The speedometer is affected by too many factors, starting with the computations by the vehicle engineers as to gearing ratios, manufacturing quality of speedometer and related parts, even down to tire profile (slightly).

 

Did you know that changing the tire size or wheels on your car (say from stock to low-pro) will throw the speedometer off? If you make a drastic change, such as when lowering, or adding lift kits, you need to have the ratios recomputed and change a gear in the input to the speedo to correct it, if you desire it to read correctly.

 

The exact percentage your speedo is off depends on modifications made. From the factory, probably fairly close, not more than 5% off. (IE 57 instead of 60) and not the same % in each gear.

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Spoofing is when a third party generates false (fake) GPS signals, which mimic actual signals of real satellites. This would make the GPSr generate a false position. This is relatively easy since the signal definitions are known.

 

Anti-spoofing uses an encrypted channel. This channel is more accurate, and encrypted by keys available from the military. The encryption theoretically makes it impossible (or at least very hard) to spoof a real signal.

 

So the OP in the quote I provided was sort of correct....thanks for the info everyone.

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I would put more faith in your GPS than the speedometer.

 

The speedometer is affected by too many factors, starting with the computations by the vehicle engineers as to gearing ratios, manufacturing quality of speedometer and related parts, even down to tire profile (slightly).

 

Did you know that changing the tire size or wheels on your car (say from stock to low-pro) will throw the speedometer off? If you make a drastic change, such as when lowering, or adding lift kits, you need to have the ratios recomputed and change a gear in the input to the speedo to correct it, if you desire it to read correctly.

 

The exact percentage your speedo is off depends on modifications made. From the factory, probably fairly close, not more than 5% off. (IE 57 instead of 60) and not the same % in each gear.

I learned when I did a sports car rally with a stock speedometer that tire size is affected by tire pressure. You can change the speedometer by changing tire pressure. Pressure changes with temperature.

 

As far as the GPS speed, the GPS measures horizontal speed and the speedometer measures the amount of road traveled. The road is longer than the horizontal distance when you go over a hill.

Edited by John E Cache
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Hey gang! We are in a debate over at a motorcycle forum I belong to. The original topic was about what percentage our speedometers are off compared to a GPS reading. There are a number of answers that make some kind of sense, but this answer here just kind of struck me as possible, but extremely odd. Anybody know if there is any truth to this?

 

Actually due to the fact that the United States owns all the GPS satelites and the fact that we are waging a war, it is extremely possible that your GPS receiver is off by quite a bit. The President has the authority to insert an error into the GPS signal to thwart our enemies who might also be using a handheld unit. Normally GPS systems without an valid key-code have an average error rate of aprox 300 ft Spherical Error Probability (SEP) (basically its accurate to a 300 ft bubble around your location. However, with a valid code, [you'll have to look that up yourself. ] GPS also issues with speed error; similar to our speedometer, the faster you go the more of an error is induced. This insertion of invalid data into a GPS signal is called "Spoofing" (don't know who came up with that name).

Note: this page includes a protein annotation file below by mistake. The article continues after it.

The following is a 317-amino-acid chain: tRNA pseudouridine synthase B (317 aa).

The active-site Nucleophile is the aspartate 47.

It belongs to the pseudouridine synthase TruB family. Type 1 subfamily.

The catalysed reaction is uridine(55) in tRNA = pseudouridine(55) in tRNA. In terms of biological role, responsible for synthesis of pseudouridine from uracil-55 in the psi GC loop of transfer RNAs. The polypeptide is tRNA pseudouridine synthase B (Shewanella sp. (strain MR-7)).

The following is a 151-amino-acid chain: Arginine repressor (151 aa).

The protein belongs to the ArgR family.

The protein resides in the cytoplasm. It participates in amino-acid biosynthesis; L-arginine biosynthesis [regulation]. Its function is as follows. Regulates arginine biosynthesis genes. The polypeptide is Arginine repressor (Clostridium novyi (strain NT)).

This is not to say that your GPS is a POS or anything, just don't bet the house on your GPS reading.

What I want to know is what you are going to post in response to that idiot poster? :P

 

Just be careful, you never know how someone might react . . . :(

 

:lol:

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The exact percentage your speedo is off depends on modifications made. From the factory, probably fairly close, not more than 5% off. (IE 57 instead of 60) and not the same % in each gear.

 

Bikes really are generally 10% off (high), and since they drive the odo/speedo from the front wheel the percent will the same regardless of gear.

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It is a significante differense between how accurate the car manufactures set up their speedometer. I have a couple of cars and none of them are totaly correct. In my Land Rover, it says 100 km/t (62 miles), when its only 90 km/t (55 miles) on my 60cs. When my Audi Allroad says 100 km/t, my 60cs says 98 km/t. To my knowledges, VAG cars is known to be rather accurate.

 

Funny story; A couple of friends of my sailed around southe America under the Golf war. Their gps suddenly placed them somewhere in Brasil.

Edited by villmarkenskongle
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I think it's unlikely that even if SA were turned back on, that it would affect your GPS speed reading. A modern GPS doesn't use a position calculation to determine the speed value. It's done by detecting the Doppler shift in the signals. Determining the speed by the Doppler method is supposed to be accurate to 1/10th of 1MPH.

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The exact percentage your speedo is off depends on modifications made. From the factory, probably fairly close, not more than 5% off. (IE 57 instead of 60) and not the same % in each gear.

 

Bikes really are generally 10% off (high), and since they drive the odo/speedo from the front wheel the percent will the same regardless of gear.

 

 

THis practice is loooooooong gone. Most bikes take their speed off of a fixed rotational device inside the motor such as a certain transmission parts that turn at same speed no matter what changes you do to exterior of bikes, such as a different size sprocket, different tires or such. It is all digital at this point. My Yamaha at 100mph is off by exactly 10%. It makes sense to be inaccurate toward high side since legal liability issues. Also, sport bike at least, at sold on the count of absolute speed, so "optimistic" speed will only help sales. Nevertheless, bike speedos are much more inaccurate compared to cars and GPS accuracy is light years ahead.........